06/10/2017 Posted by | photography, Transport | , , | Leave a comment

Giant hogweed can both scar and blind

The dangers of Giant Hogweed have been mentioned before, and we’ve taken a few pics that show what this particularly nasty member of the plant kingdom looks like:

Giant hogweed example

But we’ve not come across any pics (other than in the tabloids, and they’d moan about copyright if we used any of their precious ‘work’) that really show the effects when giant hogweed sap contacts human skin and is exposed to sunlight.

The danger is the two steps needed to activate it, as someone who has come into contact with the toxic sap may not realise it at first, rub the area affected and transfer it to their hands, then to their face, and in the worst cases, to their eyes, where it can cause blindness as exposure to sunlight activates it.

Once activated, it can cause serious blistering and inflammation.

Pics from the New York State Department of Environmental Conservation show that the effect of brushing up against the plant, the time taken for the effects to appear, and the resultant effect even after the initial reaction has passed.

 

Effect of Giant Hogweed Sap

Effect of Giant Hogweed Sap

Areas near places such as the River Clyde can be covered with these things, and when I was there few days ago the were leaning over the path from the verge.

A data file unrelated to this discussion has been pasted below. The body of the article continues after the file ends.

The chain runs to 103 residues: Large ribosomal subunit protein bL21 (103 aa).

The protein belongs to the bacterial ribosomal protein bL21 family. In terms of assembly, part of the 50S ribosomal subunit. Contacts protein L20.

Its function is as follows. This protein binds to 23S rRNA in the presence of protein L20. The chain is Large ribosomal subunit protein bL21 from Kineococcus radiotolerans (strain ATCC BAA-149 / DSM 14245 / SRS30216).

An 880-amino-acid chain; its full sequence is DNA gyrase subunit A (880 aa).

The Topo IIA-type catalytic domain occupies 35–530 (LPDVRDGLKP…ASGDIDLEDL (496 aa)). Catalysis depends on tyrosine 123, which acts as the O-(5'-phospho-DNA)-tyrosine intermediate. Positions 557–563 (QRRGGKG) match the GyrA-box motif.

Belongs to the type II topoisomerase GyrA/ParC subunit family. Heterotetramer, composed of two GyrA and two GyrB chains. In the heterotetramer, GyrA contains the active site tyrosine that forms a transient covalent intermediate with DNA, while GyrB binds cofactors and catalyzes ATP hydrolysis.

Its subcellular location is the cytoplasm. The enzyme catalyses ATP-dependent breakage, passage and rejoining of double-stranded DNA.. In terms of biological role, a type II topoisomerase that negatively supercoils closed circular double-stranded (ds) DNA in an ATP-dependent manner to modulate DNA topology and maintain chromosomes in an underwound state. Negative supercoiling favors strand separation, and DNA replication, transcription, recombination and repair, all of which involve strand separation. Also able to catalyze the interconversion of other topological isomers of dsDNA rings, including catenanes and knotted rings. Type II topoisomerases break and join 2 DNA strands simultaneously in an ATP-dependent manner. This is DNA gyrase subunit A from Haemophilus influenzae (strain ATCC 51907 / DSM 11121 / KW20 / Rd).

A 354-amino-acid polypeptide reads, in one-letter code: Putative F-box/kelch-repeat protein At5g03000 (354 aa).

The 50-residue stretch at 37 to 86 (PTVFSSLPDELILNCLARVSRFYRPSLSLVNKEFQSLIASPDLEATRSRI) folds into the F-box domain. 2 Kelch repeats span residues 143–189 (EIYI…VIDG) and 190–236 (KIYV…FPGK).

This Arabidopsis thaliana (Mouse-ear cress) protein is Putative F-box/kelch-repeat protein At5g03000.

I’m not willing to ‘Take one for the team’, so gave them a wide berth and avoid any reaction just to push them out of the way with my bare hand.

While that’s probably not to hazardous, the problem could come after pushing hard enough to break a stem and let the sap out, and then it could end up on bare skin. Even in Scotland, the chances of it getting a dash of sunlight are pretty high at this time of year.

24/07/2017 Posted by | Civilian | , , , , | Leave a comment

Beware the Giant Hogweed – Really!

While I’ve been lucky enough to avoid even accidental contact with Giant Hogweed, I walk in many places where it grows, and is often ‘giant’, with the flowering heads often being well above my head, with those growing in damp riverbanks easily managing 4 or even 5 metres.

It really is a nasty plant to encounter, and its toxic sap can be dangerous:

Giant hogweed ‘UK’s most dangerous plant’, say rivers trust

It’s not only to be found near rivers, but is so prolific it now grows happily on any nearby ‘wild’ land.

I found this example by the roadside of a bridge over the River Clyde, and saw for the first time how the head actually breaks out of protective bag where the flowers reach maturity before being exposed.

This must be a fairly rapid process, as I haven’t come across either similar bags or sacks, or a freshly flowering example such as this before – just those that have flowered.

But the important point is the presence of these giants by the roadside, where those unaware of the danger could cut them, and be exposed to the toxic sap.

Giant Hogweed Bud

Giant Hogweed Bud

Now that I’ve seen this one, I note that the ‘dead’ sack can generally be seen withering below the flowering head.

And these few inches are as close as I want to be.

04/06/2017 Posted by | Civilian, photography | , , | Leave a comment